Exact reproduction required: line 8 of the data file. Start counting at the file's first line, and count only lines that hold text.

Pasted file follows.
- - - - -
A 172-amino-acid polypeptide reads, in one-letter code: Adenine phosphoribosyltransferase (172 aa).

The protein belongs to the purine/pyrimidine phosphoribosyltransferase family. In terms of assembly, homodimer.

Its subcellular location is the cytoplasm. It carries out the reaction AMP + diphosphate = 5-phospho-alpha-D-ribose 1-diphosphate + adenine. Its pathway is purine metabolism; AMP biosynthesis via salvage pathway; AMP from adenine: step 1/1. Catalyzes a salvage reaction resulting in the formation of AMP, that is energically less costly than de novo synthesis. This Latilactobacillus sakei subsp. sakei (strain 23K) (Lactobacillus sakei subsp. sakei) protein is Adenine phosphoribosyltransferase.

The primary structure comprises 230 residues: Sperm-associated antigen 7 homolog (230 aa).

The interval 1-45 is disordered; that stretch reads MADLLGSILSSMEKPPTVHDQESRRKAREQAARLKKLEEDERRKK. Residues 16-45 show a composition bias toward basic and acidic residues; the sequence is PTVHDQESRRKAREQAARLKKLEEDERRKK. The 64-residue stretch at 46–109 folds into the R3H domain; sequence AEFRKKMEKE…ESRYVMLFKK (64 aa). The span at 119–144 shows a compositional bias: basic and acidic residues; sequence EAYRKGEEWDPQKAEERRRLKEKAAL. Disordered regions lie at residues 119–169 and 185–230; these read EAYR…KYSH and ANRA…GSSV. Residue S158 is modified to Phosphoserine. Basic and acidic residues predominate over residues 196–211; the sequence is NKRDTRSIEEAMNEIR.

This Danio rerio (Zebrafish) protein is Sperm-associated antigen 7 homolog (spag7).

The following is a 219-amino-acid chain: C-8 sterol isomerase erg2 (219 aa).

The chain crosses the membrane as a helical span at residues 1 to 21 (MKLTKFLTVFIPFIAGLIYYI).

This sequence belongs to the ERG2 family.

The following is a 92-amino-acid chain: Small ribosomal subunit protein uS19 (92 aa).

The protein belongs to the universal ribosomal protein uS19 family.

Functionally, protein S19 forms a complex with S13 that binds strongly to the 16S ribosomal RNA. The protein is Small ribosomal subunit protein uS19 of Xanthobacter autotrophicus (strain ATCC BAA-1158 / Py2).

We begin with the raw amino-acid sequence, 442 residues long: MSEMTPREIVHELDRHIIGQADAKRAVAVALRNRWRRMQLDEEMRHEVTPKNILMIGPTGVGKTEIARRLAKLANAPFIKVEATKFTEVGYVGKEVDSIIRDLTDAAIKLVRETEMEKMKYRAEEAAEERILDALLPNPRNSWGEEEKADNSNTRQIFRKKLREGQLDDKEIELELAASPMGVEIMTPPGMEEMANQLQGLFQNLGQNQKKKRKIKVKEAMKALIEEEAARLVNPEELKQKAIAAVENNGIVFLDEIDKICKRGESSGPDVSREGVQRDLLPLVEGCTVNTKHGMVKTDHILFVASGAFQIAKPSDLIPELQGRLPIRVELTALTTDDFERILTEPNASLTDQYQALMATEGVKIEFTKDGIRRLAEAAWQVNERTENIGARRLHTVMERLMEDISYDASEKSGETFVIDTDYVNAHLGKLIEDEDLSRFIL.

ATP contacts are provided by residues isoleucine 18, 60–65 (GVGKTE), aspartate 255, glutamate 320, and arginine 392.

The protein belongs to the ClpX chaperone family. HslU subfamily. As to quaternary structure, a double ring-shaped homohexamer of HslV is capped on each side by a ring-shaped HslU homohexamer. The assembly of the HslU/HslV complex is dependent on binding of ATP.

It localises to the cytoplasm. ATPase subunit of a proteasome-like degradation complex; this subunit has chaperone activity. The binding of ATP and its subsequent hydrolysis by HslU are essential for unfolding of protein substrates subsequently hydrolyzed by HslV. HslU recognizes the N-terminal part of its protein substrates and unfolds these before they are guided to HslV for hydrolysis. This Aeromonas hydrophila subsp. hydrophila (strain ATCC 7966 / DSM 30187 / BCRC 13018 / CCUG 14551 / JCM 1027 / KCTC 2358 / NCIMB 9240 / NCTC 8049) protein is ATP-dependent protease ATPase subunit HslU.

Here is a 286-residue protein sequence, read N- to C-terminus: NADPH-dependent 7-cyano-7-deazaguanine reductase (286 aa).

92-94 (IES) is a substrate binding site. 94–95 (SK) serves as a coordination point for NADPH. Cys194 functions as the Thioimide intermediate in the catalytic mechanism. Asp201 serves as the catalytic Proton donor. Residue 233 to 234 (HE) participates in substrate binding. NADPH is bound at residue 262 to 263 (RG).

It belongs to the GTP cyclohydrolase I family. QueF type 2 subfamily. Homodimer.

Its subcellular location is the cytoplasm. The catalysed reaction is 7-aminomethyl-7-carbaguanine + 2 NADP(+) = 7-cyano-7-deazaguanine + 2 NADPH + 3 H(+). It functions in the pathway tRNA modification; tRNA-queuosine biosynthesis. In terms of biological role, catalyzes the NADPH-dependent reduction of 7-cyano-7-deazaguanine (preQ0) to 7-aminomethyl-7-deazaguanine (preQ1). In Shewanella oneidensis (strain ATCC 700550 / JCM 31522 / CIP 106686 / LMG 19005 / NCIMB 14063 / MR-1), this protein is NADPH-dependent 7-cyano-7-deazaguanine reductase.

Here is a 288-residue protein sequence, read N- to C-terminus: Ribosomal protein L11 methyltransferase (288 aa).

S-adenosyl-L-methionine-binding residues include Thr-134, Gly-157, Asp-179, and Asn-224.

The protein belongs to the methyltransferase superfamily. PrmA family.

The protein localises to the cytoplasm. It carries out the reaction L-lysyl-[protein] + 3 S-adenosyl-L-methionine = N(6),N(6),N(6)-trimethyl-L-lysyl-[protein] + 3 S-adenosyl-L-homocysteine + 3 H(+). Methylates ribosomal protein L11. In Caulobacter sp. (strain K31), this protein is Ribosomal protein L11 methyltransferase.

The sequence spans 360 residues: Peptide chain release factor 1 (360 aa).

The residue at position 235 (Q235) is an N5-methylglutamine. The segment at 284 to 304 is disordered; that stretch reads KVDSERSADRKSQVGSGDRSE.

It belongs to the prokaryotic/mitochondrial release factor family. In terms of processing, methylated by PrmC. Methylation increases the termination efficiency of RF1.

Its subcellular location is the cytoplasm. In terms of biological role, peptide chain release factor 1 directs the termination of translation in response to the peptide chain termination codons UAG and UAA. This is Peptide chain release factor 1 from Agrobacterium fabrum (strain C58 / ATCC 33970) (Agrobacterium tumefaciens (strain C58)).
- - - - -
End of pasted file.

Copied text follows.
The chain crosses the membrane as a helical span at residues 1 to 21 (MKLTKFLTVFIPFIAGLIYYI).